Patternicity, basically, is the tendency to find meaningful patterns in meaningless noise. As Mr. Shermer puts it, "our brains are belief engines: evolved pattern-recognition machines that connect the dots and create meaning out of the patterns that we think we see in nature. Sometimes A really is connected to B; sometimes it is not. When it is, we have learned something valuable about the environment from which we can make predictions that aid in survival and reproduction." (text taken from this article at Scientific American, but he says something similar in the book itself.)
So, to use the example he uses in the book, our ancestors had a choice when they heard the grass rustling behind them. They could believe that it was a predator and that they should get the heck out of dodge or they could believe that it was just the wind and stay there. Both have a chance of being correct, but the cost of choosing option B (the wind) and being wrong was much higher than the cost of choosing option A (predator) and being wrong. If they chose A and were wrong, they suffered some fright and some inconvenience. If they chose B and were wrong, they got eaten (most likely).
We are the descendants of the people who chose A, and this is a choice that is made in a split second based on what data our brains already have, such as previous encounters with predators in such a fashion, reports of predators in the area, etc. Our brains are wired via natural selection in this manner to see causal patterns where they may or may not actually exist because there's no way for the brain to filter out which causal patterns are useful and which are not.
And it doesn't take much for a pattern-rule to be established, I know for a fact. Reading this section reminded me of three times in my life where option A has been taken and it has been in error.
I have only been to one air show in my life. For those of you who may not know exactly what an air show is, it's an event where aviators display their skills for an audience. So planes flying in formations, doing special tricks (upside down, colored smoke releases, etc.), people doing wing walking, things like that. They also, as I recall, will have planes on the ground for people to look at and other exhibits. There's food and drink and it's all set up in a large field with maybe bleachers but usually not. And you pay to get in and you're supposed to have a good time.
My family loves them and tries to go every year.
Except for me. Like I said, I've only ever been to one. The thing is, at that one air show I was...probably ten or eleven years old and it was fun at first, but then I started to feel hot and achey. Sick all over and my stomach was cramping and I was nauseous and crying but my parents didn't want to leave yet so they stuck me in a tent in the shade, figuring I'd feel better and that I was just over heated and tired.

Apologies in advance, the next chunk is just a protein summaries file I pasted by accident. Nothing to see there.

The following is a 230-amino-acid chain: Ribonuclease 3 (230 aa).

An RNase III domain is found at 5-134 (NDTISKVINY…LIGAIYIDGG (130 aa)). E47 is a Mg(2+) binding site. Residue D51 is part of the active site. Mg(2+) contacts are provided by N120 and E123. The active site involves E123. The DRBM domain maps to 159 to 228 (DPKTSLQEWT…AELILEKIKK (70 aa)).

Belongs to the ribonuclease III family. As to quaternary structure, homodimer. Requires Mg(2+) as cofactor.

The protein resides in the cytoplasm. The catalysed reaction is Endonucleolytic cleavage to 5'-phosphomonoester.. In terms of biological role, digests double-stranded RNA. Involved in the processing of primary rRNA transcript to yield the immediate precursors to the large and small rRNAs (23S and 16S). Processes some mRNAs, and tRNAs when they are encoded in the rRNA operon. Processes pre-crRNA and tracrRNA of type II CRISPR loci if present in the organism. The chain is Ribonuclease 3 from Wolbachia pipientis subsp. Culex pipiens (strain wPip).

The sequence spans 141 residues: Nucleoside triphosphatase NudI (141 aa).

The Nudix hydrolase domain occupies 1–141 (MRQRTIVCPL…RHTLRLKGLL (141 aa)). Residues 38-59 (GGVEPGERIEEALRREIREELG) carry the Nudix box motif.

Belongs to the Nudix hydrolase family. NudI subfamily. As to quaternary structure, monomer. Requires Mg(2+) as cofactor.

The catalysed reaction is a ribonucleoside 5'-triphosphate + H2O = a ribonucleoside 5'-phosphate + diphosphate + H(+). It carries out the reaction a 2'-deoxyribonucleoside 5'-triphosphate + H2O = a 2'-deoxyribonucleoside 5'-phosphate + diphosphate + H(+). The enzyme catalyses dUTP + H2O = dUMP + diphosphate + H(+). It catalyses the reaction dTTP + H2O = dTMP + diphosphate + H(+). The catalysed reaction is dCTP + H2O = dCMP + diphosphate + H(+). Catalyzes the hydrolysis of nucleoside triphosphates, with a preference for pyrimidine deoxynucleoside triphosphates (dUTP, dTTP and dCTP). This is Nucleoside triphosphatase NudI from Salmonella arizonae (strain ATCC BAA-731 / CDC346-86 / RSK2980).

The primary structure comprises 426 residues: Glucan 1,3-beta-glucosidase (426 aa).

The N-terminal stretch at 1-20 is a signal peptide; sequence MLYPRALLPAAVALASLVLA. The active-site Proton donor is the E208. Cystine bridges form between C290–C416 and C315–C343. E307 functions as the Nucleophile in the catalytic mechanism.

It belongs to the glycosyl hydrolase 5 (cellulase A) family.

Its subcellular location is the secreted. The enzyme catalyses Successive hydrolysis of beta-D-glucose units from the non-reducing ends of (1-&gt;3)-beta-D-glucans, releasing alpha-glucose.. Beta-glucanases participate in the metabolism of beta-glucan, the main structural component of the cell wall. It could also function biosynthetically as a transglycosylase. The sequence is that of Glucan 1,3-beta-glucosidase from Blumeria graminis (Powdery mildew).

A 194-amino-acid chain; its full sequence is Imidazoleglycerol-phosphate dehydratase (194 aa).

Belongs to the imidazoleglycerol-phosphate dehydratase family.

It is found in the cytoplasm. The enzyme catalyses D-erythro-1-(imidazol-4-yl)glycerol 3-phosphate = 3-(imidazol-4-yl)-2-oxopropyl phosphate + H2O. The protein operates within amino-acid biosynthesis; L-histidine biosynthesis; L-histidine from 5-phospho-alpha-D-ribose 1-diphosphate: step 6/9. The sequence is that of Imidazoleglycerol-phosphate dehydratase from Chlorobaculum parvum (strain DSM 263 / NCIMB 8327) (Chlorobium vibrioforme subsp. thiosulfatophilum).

Well I wasn't and I spent hours being miserable and certain that I was going to die because I felt so bad. Eventually the show ended and we all went home. When we got home we discovered that I'd started my period for the first time, which explained many of my symptoms and why just sitting in the shade didn't make me feel any better.
So it's not the fault of the air show, but every time I think about it I remember being so sick and miserable. The two events have become linked in my mind even though there's no actual causality between them.
My mother used to make these cheese stuffed pasta shells. They were, as I recall, delicious and I couldn't get enough of them.
|Something like this. *blargh* Even looking at them makes me make a 'gross' face.|
And this one's not mine!
My sister *hates* Dr. Pepper. Hates it with a passion and she doesn't remember ever drinking it so she doesn't know why.
I, however, know exactly why she doesn't like it.
I was on a swim team in elementary school and it was at one of our meets. She was maybe five years old as I recall and was running around, drinking Dr. Pepper and generally being a little kid. She was overexcited and overheated and the inevitable mess happened. Ever since, without even knowing it, she's been making the connection between the flavor/smell of Dr. Pepper and being terribly sick.
I just find the entire thing interesting. It's a reaction that's meant to help us survive but it doesn't have a way to filter out the false-positives from the rest of the data.